The rare animal looks more like a cute cross between a squirrel and a possum than a large rat. Local rumors describe it as a tree-dwelling creature that can crack coconuts open with its two front teeth.
A new study released in the Journal of Mammology on Wednesday includes details and images of the lone vika that researchers were able to observe on Vangunu Island.
Tyrone Lavery, a post-doctoral researcher at The Field Museum in Chicago and the lead author of the study, first heard rumors about vika during his first visit to Vangunu in 2010 and kept returning to the island, in search of it. The search became a race against time because deforestation was taking away vika's habitat -- the canopy of the island's rainforest.
Lavery had two little clues along the way. The mention of "vika" in anthropologist Edvard Hviding's dictionary of the Marovo language, written 20 years ago, and when a team from the Australian Museum in Sydney went looking for the rat in 1992, nuts and coconuts with little holes cut out of them to extract the "meat" could be found on the island.
The rats had also become part of the local culture itself, appearing in songs and children's rhymes.
"Many of the native rodents found in Solomon Islands are featured in the culture of local people," Lavery said. "People at Zaira [village on Vangunu Island] have a really detailed knowledge of this species that has been passed down over centuries through the oral history that is very strong in Melanesia."
But vika remained elusive.
The incredibly tall trees of the forest made the creature almost impossible to find. This required traps placed in the canopy and spotlighting -- both difficult in the dense rainforest. And the species itself seemed rare.
An unfortunate accident revealed the creature for the first time in late 2015 to Lavery's co-author, Hikuna Judge, a wildlife ranger from the Zaira Conservation Area -- a conservation area run by the Zaira village.
"It was taken from a tree that was cut down in forests that were being logged by a commercial company," Lavery said. "It was injured when the tree was cut down and unfortunately died a short time after."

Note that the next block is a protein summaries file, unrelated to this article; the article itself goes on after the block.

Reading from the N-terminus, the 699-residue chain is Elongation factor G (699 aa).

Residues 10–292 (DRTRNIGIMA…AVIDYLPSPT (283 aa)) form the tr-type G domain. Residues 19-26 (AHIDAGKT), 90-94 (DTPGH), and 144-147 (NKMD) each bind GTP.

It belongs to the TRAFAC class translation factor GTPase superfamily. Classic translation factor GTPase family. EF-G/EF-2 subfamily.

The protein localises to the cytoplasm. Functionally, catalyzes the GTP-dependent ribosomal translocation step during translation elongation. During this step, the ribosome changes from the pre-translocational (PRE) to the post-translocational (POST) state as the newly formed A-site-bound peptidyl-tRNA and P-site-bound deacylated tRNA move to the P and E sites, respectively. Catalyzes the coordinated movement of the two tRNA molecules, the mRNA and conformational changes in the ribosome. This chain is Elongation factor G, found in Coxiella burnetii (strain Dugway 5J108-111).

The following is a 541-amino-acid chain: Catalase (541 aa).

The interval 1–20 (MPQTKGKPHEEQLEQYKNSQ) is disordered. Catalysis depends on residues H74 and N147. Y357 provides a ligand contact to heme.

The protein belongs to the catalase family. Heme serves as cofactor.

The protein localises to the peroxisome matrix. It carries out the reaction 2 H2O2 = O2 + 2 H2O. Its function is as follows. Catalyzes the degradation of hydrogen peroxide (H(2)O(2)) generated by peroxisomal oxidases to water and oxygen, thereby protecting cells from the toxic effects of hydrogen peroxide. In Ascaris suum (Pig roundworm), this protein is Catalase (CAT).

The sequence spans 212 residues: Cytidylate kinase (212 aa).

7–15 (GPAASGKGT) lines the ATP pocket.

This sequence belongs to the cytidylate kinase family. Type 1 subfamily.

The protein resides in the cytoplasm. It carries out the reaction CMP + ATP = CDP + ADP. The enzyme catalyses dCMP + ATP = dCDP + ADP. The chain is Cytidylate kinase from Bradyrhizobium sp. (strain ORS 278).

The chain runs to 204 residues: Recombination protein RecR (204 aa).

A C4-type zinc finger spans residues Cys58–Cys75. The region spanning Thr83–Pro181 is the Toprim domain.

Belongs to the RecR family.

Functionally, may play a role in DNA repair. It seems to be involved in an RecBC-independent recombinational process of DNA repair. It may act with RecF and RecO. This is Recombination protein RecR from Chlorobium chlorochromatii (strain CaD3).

Judge saw the animal while it was still alive and the research team knew it was different than the other eight known species of rat that can be found in the Solomon Islands.
The unique features of vika include orange-brown fur, short, round ears, a smooth tail with fine scales and broad back feet that enable it to walk along branches, Lavery said. It weighs just over 2 pounds and measures a foot and half in length. When compared to the average rat you might see in the city -- which weighs less than half a pound -- it's no wonder vika is considered a giant rat.
It is closely related to three species of rat on the Guadalcanal Island in the Solomon Islands: the ground-dwelling silvery emperor rat and red Guadalcanal rat, as well as the tree-dwelling silvery king rat. All of these rats have smooth tails with small scales on them.
If these sound odd, it's to be expected among the animals found in the Solomon Islands. The network of islands about 1,000 miles northwest of Australia are isolated, but rich in species diversity.
The Solomon Islands are in the "Goldilocks zone" -- not too close but not too far away from New Guinea, which is quite diverse. It is believed that the ancestors of some of the rare animals that can only be found living in the Solomon Islands, like vika, migrated from the island of New Guinea or Australia by rafting on vegetation.
Once arriving in the Solomon Islands, they evolved into a new species that adapted to the environment.
Researchers still have many questions they want to answer about vika after finding just one of the species, but they are encouraged by the discovery.
"We had been working hard to find this animal," Lavery said. "Now that we have finally documented it, we hope it will attract additional support for the Zaira conservation area on southern Vangunu. Our best hope to preserve this animal is to support Zaira village. They are a community right next to where this species was found and they are very determined to preserve their forest against logging.
He believes the discovery is important because it has documented an unknown mammal that can now be classified on the IUCN Red List [of Threatened Species]
to help work out
ways to save it, and seek financial support from donor agencies. "It is also important in the context of the Solomon Islands. Prior to this, the Western Province was a big gap where no other species of rat where known to occur, so this helps us to understand how mammals evolved and diversified on these islands," he said.